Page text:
25th April 2015. One savage earthquake, and over 5000 lives lost in Nepal. Did we predict it? – One team of researchers not only expected this earthquake would happen, but even pinpointed the location. Could we have stopped it? – No. Could we have saved more lives? – With more warning, Yes. Can we still do our part? – Yes, always. There is no time limit, even when the headlines become blur.
Tangibly, Nepal has become a rubble. But the true damage is what is still intangible. The backbone of Nepal – its tourism industry is shattered, and has come to a total halt. According to the Asian Development Bank, tourism provides 7 percent of Nepal’s jobs and accounts for 8 percent of its economy. Last year nearly 8,00,000 people visited Nepal, home to eight of the world’s 14 tallest peaks, including 8,848-meter (29,029-foot) Mount Everest. And today, there has been an extensive and irreversible damage to the World Heritage site of Kathmandu Valley. Ancient living temples are devastated and so has Nepal’s faith. Tourists have cancelled their tickets, with no indication of when they will actually return. All is lost and gone – that once was mystical.
With #RestoreOurMysticNEPAL by StreetTrotter, we are trying to bring back the beautiful travel memories of Nepal that tourists have cherished over the past years. This is a photobank where we are celebrating the country for its magical mountains, spiritual vibes and ancestral properties. We hope that through this tiny effort we will have Nepal back on our bucket-lists at the highest spot. This is a call for responsible tourism, which is not only our duty, but also our privilege.
So lets begin our Journey with a short film. Video Log Nepal is a video project of Viewfinders, a multimedia production company based in Nepal. By shooting this little 7 minute video, they interviewed 25-30 tourists, with an intention of showcasing that Nepal is this lovely blend of people, food, sceneries and so many things that the world knows so little of.
As you will scroll down, you will find precious traveling memories of our Donors, who joined this cause to share their images to remember and help reconstruct Nepal tourism in prayers.
Photos By: Sarthak Goyal who visited Nepal in 2013, paying a visit to the famous Pashupati Nath Temple; donating a view of the majestic Himalayas and the Himalayan Griffon.
Photos By: Ankur Schroff who visited Nepal with his father in 2014 for work and explored the ancient temples in Kathmandu. He prays for the country to rebuild soon, and hopes that its tourism will stay alive overcoming this moment of distress.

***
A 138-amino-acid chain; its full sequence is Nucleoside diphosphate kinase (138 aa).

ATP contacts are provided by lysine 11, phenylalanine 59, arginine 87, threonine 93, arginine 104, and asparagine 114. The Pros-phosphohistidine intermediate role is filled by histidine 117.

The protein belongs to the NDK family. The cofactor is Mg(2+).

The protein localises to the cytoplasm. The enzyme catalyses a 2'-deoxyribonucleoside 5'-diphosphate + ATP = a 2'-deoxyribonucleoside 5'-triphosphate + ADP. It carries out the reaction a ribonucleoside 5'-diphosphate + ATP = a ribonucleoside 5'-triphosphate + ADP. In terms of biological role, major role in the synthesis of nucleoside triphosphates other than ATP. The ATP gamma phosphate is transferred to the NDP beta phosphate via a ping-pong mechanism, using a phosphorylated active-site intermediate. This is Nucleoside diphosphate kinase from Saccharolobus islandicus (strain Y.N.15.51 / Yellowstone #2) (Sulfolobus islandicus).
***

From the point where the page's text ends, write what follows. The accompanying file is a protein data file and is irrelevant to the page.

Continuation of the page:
Photos By: Marcella of WhatAWonderfulWorld. She spent seven weeks in Nepal in 2008, teaching. Experiencing the friendliness and happiness of the people of Nepal, she requests everyone ‘to please donate what you can to help Nepal, Oxfam, UNICEF and Action Aid, as every little effort helps, no matter how small’.
Photos By: Irina of Are you happy? She visited Nepal in 2012, and is keeping Nepal in her prayers, trying to get as much donations as she can from Romania.
Photos By: Hagai Benkuzari of http://hagaibk.wix.com/hagaibk. He and his wife Ofir visited Nepal in 2013 and wish that ‘may the best of Nepal’s past be the worst of it’s future. One of the most beautiful countries with the most beautiful people’. Photo By: Keshav Lagwal, an avid traveler always on a trip.
Photo By: Tiwari Brijesh a travel photographer and avid trekker by pure passion. He visited Nepal in 2015 as he lost his way while trekking to Sandakphu.
Please note that #RestoreOurMysticNepal is an ongoing initiative. If you have been to Nepal and would like to donate your images in our photobank, please send your contributions to firstname.lastname@example.org, which will be updated on a regular basis. Help us put together the most mystical memoirs of the country, which has given us so much as travelers.
Such a beautiful post about a special country. Thanks for including me.
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An amazing country for sure. It has been several years since I was in Nepal but have always regarded it highly and will return.
This is such a fantastic approach to donating to Nepal for those who don’t have the ability to make a monetary contribution. I truly believe that raising awareness and prayer can make a difference. Thanks for this.
This is a great call to action. No matter what happens, Nepal will always be a beautiful country and people will realize that even more with this post!
Its heartbreaking seeing the news about Nepal. I travelled through China, Tibet and Nepal in 2007 and it was unbelievable. The breathtakingly beautiful scenery and wonderful people, the culture, beliefs and all of the experiences we had stay with me. I would love to help in any way I can and I think bloggers should get on board as much as possible. Thanks for sharing this with us
The devestation that happened in Nepal is just heartbreakingI hope everyone can contribute what they can into the rescue and rebuilding efforts.
Such a lovely post. I have yet to visit Nepal but still hope to go there one day. It may be a little while before the tourist infrastructure is up and running again but I really hope they will return when the time is right.
Thanks everyone for leaving such lovely and caring comments. Nepal is indeed a beautiful country, which needs to be preserved more than ever now. I am glad so many people from around the world are praying and putting their wishes together.
Sad Indeed… but still as that tectonic plates are moving there is pressure at the mountain I think Himalayas maybe the Mount Everest, and it might burst again the earthquake with the pent up pressure down… I have gone to Kathmandu with family 20 years a ago, I remember having the most delicious halwa some place I think the yellow Pakoda…anyway…don’t know what disaster would come in what part of the world next…sad really